I don’t know – with the exception of a few huge bands, most of the music I like and buy comes either from recommendations from friends or because I hear it on the street. One of my favorite bands, One Handed Molly (sadly, no longer in existence), I ran into playing in Central Park. I recently stumbled upon Gonzalo Silva playing in the subway, and I bought his CD (but maybe that just means that New York is one big record company). Some of the bands I like are actively discouraged from making music by the record companies – look at what’s going on with Fiona Apple. Personally, if they’re there to serve the purpose of being a filter, they’re not doing a very good job from my perspective. Their marketing efforts seem to be primarily aimed towards giving people an excuse to buy something they haven’t listed to as a gift for someone whose musical tastes are a mystery.

    But yes, the role of “filter” is still up for grabs. But I’m not sure that people can be paid for that when bloggers will do it for free (or supplemented by advertising, or whatever the next blogger compensation scheme du jour turns out to be).

  16. Brian Carnell Says:

    “I’m personally proud of being totally legit… I_pay_for_everything, even though I know money is going to “asshats” as you put it.”

    Which works fine until you want something that isn’t commercially available anymore (and unlikely to ever become so) but still protected by copyright.

    “Eventually, there will be enough storage out there that the entire music library of the human race will be able to fit on a card or disc that’s small enough and cheap enough that it will be practical to just hand them out with a cup of coffee.”

    I suspect “eventually” means “not in our lifetimes” with this scenario, especially since the technologies that make coyping music easy also make producing it easier. Even with ripping all this music to MP3, you’re probably looking at dozens of terabytes, maybe even petabytes worth of data (anyone have any independent estimates of the total amount of recorded music).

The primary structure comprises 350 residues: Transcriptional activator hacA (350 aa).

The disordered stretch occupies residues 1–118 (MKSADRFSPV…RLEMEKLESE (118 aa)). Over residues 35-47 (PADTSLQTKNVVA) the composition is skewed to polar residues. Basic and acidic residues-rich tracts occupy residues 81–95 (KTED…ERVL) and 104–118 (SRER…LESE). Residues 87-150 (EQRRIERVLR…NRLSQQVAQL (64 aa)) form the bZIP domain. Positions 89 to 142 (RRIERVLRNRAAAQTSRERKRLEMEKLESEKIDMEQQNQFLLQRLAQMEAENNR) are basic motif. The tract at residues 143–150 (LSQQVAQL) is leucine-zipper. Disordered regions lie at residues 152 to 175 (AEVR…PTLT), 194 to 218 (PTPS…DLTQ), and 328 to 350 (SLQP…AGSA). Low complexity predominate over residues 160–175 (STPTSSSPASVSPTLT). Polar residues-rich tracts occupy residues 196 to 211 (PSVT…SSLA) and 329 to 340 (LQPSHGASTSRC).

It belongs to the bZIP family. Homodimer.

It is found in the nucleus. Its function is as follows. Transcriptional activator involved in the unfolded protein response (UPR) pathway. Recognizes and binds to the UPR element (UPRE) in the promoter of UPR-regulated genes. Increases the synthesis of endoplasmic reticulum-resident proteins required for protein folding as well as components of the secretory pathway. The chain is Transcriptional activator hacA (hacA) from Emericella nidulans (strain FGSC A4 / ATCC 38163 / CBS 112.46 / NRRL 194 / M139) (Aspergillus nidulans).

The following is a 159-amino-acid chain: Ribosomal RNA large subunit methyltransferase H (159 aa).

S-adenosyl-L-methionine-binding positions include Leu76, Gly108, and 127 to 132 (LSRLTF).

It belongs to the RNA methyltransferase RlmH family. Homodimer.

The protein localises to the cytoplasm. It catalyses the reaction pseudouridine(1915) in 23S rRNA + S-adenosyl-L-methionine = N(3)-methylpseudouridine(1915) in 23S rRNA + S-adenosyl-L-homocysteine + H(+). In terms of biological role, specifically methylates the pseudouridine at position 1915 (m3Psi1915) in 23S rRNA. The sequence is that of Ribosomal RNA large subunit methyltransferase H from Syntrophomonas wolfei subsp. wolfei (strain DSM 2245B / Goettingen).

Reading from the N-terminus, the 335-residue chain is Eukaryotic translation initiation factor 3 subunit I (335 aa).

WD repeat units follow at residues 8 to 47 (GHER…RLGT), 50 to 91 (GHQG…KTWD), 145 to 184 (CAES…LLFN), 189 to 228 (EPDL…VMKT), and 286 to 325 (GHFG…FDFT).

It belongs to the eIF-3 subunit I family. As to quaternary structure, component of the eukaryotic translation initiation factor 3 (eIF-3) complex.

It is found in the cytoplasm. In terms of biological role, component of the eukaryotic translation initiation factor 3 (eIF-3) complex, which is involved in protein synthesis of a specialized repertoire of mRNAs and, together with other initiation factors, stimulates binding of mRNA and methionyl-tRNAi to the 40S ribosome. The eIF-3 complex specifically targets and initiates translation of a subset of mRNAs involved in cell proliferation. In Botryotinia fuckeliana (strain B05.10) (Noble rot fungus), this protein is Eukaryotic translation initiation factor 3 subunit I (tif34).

Of course, I don’t think you need to reach that level to cause serious problems for the record industry. You can already buy 100gb 2.5″ drives in portable, bus-powered enclosures, and 100gb will hold a hell of a lot of music — it wouldn’t take much for me to hand off 100gb of music to a friend, have them copy and erase and then hand me back 100gb of their music.

  17. adam Says:

    Appropriately enough, I just posted a followup with an examination of what it currently takes to play a DRM-enabled movie. This is highly relevant to this discussion – the attempts to restrict playback rights are also, right now, destroying the user experience, and here’s a tangible example. It’s not good for anyone.

  18. jim Says:

    HamNRye – good comment.

    I think there are a few forces at work here. I think you’re right that RIAA isn’t going to disappear overnight simply because music can be distributed easily over the internet. But in in general, the function that record companies fulfill as distributors has been made obsolete. Their function as marketers definitely has yet to be supplanted by technology. In that respect, radio, MTV and the pop charts and the rest of the music industry machine still determine who makes it big and who doesn’t.

    But obviously the RIAA is concerned about the impact of the internet, or else the lawsuits wouldn’t be happening. I think the biggest worry for them is the change in consumer attitudes that has occurred, i.e. why pay $20 for a CD when you can download it for free? At the same time consumers are exposed to a much greater variety of content and are able to broaden their horizons beyond what is played on the radio. This certainly loosens the grip the industry has over consumer tastes. But as long as people like to go to clubs and hear the music they like, and talk about artist with their friends, popularity will remain important – and the current industry is built around that.

    I do think, however, that there is a movement building that will eventually reject the power and control the recording industry has over what is popular, and that the machinery will be changed to better serve a public that has the power to find artists they like without radio and MTV. I think we might see more and more artists that get record deals after breaking on the internet, and record companies paying more attention to the internet as a way to connect to the public.

  19. Tom Says:

    HamNRye has good points, in that you have to hear something first before you want it, and the record companies filter out *most* of the crap that we listen to. So I think it really comes down to the radio stations. They are the ones that have the most power, and control what we listen to. Not only that, they are controlled by the FCC so not just anybody can start broadcasting whatever they like. So how do we get around this basic problem?